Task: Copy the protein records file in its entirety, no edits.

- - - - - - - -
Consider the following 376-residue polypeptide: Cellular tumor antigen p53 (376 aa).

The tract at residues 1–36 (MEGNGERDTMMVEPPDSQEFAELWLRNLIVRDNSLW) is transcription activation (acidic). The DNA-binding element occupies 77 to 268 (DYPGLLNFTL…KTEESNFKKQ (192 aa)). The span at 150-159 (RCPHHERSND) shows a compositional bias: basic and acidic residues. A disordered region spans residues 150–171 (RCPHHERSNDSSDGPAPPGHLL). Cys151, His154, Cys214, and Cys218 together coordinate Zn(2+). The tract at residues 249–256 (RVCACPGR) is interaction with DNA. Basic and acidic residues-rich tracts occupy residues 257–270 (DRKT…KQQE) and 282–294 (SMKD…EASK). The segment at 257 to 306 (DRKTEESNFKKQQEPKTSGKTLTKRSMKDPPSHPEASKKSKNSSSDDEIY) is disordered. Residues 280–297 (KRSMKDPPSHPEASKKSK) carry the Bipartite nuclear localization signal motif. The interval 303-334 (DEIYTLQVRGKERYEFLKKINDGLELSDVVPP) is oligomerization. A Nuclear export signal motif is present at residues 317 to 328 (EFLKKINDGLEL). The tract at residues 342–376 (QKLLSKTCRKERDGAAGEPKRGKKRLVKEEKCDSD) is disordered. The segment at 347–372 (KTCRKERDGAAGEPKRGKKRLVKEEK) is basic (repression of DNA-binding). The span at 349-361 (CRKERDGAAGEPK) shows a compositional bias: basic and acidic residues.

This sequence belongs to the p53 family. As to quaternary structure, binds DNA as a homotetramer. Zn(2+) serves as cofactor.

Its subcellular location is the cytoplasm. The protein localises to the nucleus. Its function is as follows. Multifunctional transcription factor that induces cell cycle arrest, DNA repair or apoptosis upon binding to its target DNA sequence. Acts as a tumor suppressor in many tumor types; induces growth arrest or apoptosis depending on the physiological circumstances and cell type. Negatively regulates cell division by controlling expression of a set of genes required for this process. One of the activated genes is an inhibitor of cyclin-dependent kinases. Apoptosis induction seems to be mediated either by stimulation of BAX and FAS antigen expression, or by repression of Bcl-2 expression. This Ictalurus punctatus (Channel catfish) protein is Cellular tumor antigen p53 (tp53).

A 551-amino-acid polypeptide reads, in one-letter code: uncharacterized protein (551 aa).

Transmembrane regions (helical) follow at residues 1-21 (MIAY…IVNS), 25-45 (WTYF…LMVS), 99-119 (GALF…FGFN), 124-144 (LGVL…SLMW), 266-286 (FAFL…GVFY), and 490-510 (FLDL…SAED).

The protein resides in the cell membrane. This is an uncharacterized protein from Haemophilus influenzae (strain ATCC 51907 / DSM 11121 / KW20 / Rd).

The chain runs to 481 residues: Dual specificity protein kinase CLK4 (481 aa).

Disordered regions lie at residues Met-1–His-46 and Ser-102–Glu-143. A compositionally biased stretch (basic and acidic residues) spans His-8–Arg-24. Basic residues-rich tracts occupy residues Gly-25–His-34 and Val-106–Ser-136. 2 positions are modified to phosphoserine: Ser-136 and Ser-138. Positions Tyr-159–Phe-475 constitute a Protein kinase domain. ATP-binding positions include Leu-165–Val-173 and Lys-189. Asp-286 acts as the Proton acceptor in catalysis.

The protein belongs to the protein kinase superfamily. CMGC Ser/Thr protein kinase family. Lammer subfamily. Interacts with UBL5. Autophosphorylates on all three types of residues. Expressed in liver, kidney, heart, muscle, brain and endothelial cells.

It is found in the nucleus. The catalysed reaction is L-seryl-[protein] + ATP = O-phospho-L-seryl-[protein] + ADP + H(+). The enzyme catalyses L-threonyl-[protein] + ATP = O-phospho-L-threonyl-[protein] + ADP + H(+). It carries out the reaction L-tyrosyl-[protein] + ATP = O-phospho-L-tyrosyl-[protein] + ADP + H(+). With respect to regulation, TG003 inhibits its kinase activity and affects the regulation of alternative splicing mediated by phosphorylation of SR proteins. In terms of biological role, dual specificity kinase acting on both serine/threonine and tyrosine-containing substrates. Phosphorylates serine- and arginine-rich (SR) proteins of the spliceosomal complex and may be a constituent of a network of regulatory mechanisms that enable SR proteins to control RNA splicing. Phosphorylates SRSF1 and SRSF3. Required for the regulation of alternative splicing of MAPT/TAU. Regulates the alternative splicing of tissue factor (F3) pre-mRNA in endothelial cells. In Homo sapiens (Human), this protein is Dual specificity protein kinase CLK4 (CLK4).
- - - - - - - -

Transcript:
Consider the following 376-residue polypeptide: Cellular tumor antigen p53 (376 aa).

The tract at residues 1–36 (MEGNGERDTMMVEPPDSQEFAELWLRNLIVRDNSLW) is transcription activation (acidic). The DNA-binding element occupies 77 to 268 (DYPGLLNFTL…KTEESNFKKQ (192 aa)). The span at 150-159 (RCPHHERSND) shows a compositional bias: basic and acidic residues. A disordered region spans residues 150–171 (RCPHHERSNDSSDGPAPPGHLL). Cys151, His154, Cys214, and Cys218 together coordinate Zn(2+). The tract at residues 249–256 (RVCACPGR) is interaction with DNA. Basic and acidic residues-rich tracts occupy residues 257–270 (DRKT…KQQE) and 282–294 (SMKD…EASK). The segment at 257 to 306 (DRKTEESNFKKQQEPKTSGKTLTKRSMKDPPSHPEASKKSKNSSSDDEIY) is disordered. Residues 280–297 (KRSMKDPPSHPEASKKSK) carry the Bipartite nuclear localization signal motif. The interval 303-334 (DEIYTLQVRGKERYEFLKKINDGLELSDVVPP) is oligomerization. A Nuclear export signal motif is present at residues 317 to 328 (EFLKKINDGLEL). The tract at residues 342–376 (QKLLSKTCRKERDGAAGEPKRGKKRLVKEEKCDSD) is disordered. The segment at 347–372 (KTCRKERDGAAGEPKRGKKRLVKEEK) is basic (repression of DNA-binding). The span at 349-361 (CRKERDGAAGEPK) shows a compositional bias: basic and acidic residues.

This sequence belongs to the p53 family. As to quaternary structure, binds DNA as a homotetramer. Zn(2+) serves as cofactor.

Its subcellular location is the cytoplasm. The protein localises to the nucleus. Its function is as follows. Multifunctional transcription factor that induces cell cycle arrest, DNA repair or apoptosis upon binding to its target DNA sequence. Acts as a tumor suppressor in many tumor types; induces growth arrest or apoptosis depending on the physiological circumstances and cell type. Negatively regulates cell division by controlling expression of a set of genes required for this process. One of the activated genes is an inhibitor of cyclin-dependent kinases. Apoptosis induction seems to be mediated either by stimulation of BAX and FAS antigen expression, or by repression of Bcl-2 expression. This Ictalurus punctatus (Channel catfish) protein is Cellular tumor antigen p53 (tp53).

A 551-amino-acid polypeptide reads, in one-letter code: uncharacterized protein (551 aa).

Transmembrane regions (helical) follow at residues 1-21 (MIAY…IVNS), 25-45 (WTYF…LMVS), 99-119 (GALF…FGFN), 124-144 (LGVL…SLMW), 266-286 (FAFL…GVFY), and 490-510 (FLDL…SAED).

The protein resides in the cell membrane. This is an uncharacterized protein from Haemophilus influenzae (strain ATCC 51907 / DSM 11121 / KW20 / Rd).

The chain runs to 481 residues: Dual specificity protein kinase CLK4 (481 aa).

Disordered regions lie at residues Met-1–His-46 and Ser-102–Glu-143. A compositionally biased stretch (basic and acidic residues) spans His-8–Arg-24. Basic residues-rich tracts occupy residues Gly-25–His-34 and Val-106–Ser-136. 2 positions are modified to phosphoserine: Ser-136 and Ser-138. Positions Tyr-159–Phe-475 constitute a Protein kinase domain. ATP-binding positions include Leu-165–Val-173 and Lys-189. Asp-286 acts as the Proton acceptor in catalysis.

The protein belongs to the protein kinase superfamily. CMGC Ser/Thr protein kinase family. Lammer subfamily. Interacts with UBL5. Autophosphorylates on all three types of residues. Expressed in liver, kidney, heart, muscle, brain and endothelial cells.

It is found in the nucleus. The catalysed reaction is L-seryl-[protein] + ATP = O-phospho-L-seryl-[protein] + ADP + H(+). The enzyme catalyses L-threonyl-[protein] + ATP = O-phospho-L-threonyl-[protein] + ADP + H(+). It carries out the reaction L-tyrosyl-[protein] + ATP = O-phospho-L-tyrosyl-[protein] + ADP + H(+). With respect to regulation, TG003 inhibits its kinase activity and affects the regulation of alternative splicing mediated by phosphorylation of SR proteins. In terms of biological role, dual specificity kinase acting on both serine/threonine and tyrosine-containing substrates. Phosphorylates serine- and arginine-rich (SR) proteins of the spliceosomal complex and may be a constituent of a network of regulatory mechanisms that enable SR proteins to control RNA splicing. Phosphorylates SRSF1 and SRSF3. Required for the regulation of alternative splicing of MAPT/TAU. Regulates the alternative splicing of tissue factor (F3) pre-mRNA in endothelial cells. In Homo sapiens (Human), this protein is Dual specificity protein kinase CLK4 (CLK4).